Nearly 70 percent of conventionally grown produce is contaminated with pesticides, and some foods are dangerously worse than others, especially for children. Here are the top “Dirty Dozen” ranked by the Environmental Working Group (EWG) in its annual Dirty Dozen Shopper’s Guide to Pesticides in Produce.
Here is the 2019 Dirty Dozen list:
EWG found the most contaminated sample of strawberries had 22 different pesticides. Ninety-eight percent of conventionally grown spinach samples contained almost twice as much pesticide residue by weight compared to any other crop. The pesticide residues had high concentrations of a neurotoxic pesticide banned in Europe for use on food crops. It’s part of a class of pesticides that recent studies link to behavioral disorders in young children. Kale made the list for the first time.
The EWG analysis of tests by the U.S. Department of Agriculture (USDA) found that nearly 70 percent of samples of 48 types of conventional produce were contaminated with residues of one or more pesticides. USDA researchers found a total of 230 different pesticides and pesticide breakdown products on the thousands of produce samples they analyzed. The pesticide residues remained on fruits and vegetables even after they were washed, and in some cases, peeled.
“It is vitally important that everyone eats plenty of produce, but it is also wise to avoid dietary exposure to toxic pesticides, from conception through childhood,” said Sonya Lunder, EWG senior analyst. “With EWG’s guide, consumers can fill their fridges and fruit bowls with plenty of healthy conventional and organic produce that isn’t contaminated with multiple pesticide residues.”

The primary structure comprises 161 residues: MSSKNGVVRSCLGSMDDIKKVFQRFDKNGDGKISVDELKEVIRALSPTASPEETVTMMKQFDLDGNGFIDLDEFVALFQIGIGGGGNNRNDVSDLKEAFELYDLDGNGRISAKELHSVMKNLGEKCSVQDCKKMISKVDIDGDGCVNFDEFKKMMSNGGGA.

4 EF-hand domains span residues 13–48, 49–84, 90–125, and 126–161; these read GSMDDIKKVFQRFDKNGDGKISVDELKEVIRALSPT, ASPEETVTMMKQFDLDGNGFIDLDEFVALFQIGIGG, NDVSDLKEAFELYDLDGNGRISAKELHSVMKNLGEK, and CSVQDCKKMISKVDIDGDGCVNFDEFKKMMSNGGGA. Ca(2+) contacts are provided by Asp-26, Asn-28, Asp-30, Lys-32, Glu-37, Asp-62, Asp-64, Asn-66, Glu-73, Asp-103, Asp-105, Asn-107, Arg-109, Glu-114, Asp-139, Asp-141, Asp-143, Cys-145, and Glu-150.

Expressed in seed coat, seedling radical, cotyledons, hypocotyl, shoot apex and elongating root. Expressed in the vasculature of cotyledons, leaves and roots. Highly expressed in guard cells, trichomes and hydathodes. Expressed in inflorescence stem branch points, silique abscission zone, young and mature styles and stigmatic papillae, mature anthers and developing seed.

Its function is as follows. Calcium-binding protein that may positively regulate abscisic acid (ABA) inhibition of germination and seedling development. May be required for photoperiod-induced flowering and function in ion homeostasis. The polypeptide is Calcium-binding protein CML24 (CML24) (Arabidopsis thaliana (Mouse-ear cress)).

Lunder said it’s especially important to reduce young children’s exposures to pesticides. The pesticide industry and chemical agriculture maintain that pesticides on produce are nothing to worry about, but doctors and scientists strongly disagree.
“Even low levels of pesticide exposure can be harmful to infants, babies and young children, so when possible, parents and caregivers should take steps to lower children’s exposures to pesticides while still feeding them diets rich in healthy fruits and vegetables,” said Dr. Philip Landrigan of the Mt. Sinai School of Medicine.
Landrigan, dean of Global Health and Director of the Children’s Environmental Health Center at Mt. Sinai, was the principal author of a landmark 1993 National Academy of Sciences study, Pesticides in the Diets of Infants and Children. The study led to enactment of the 1996 Food Quality Protection Act that set safety standards for pesticides on foods.
By contrast, EWG’s Clean Fifteen™ list of produce least likely to contain pesticide residues, or lower residues, include:
- Sweet corn
- Sweet peas (frozen)
- Honeydew melons
Avocados and sweet corn were the cleanest, with less than one percent of samples showing any detectable pesticides. More than 80 percent of pineapples, papayas, asparagus, onions and cabbages had no pesticide residues. No single fruit sample from the Clean Fifteen tested positive for more than four pesticides.
For more information, visit EWG.
Photo: Jessica Lucia / CC
Well, what to do? Can u offer some information I use FIT that I buy at Hy Vee. I was never quite sure whether FIT was effective, but I like the idea of it.
Go to a local organic farmers market for the dirty dozen (and more!). It’s seasonal, of course, so you’d need to freeze or dry, if possible, for year-round access. You won’t find nectarines, grapes or cherries, but I buy all the others here in KC. Research at the KC Food Circle: kcfoodcircle.org. It’s strawberry and spinach season now (and tomatoes and potatoes can be had from at least one farmer at most markets). Apples and kale aren’t far behind. Happy hunting!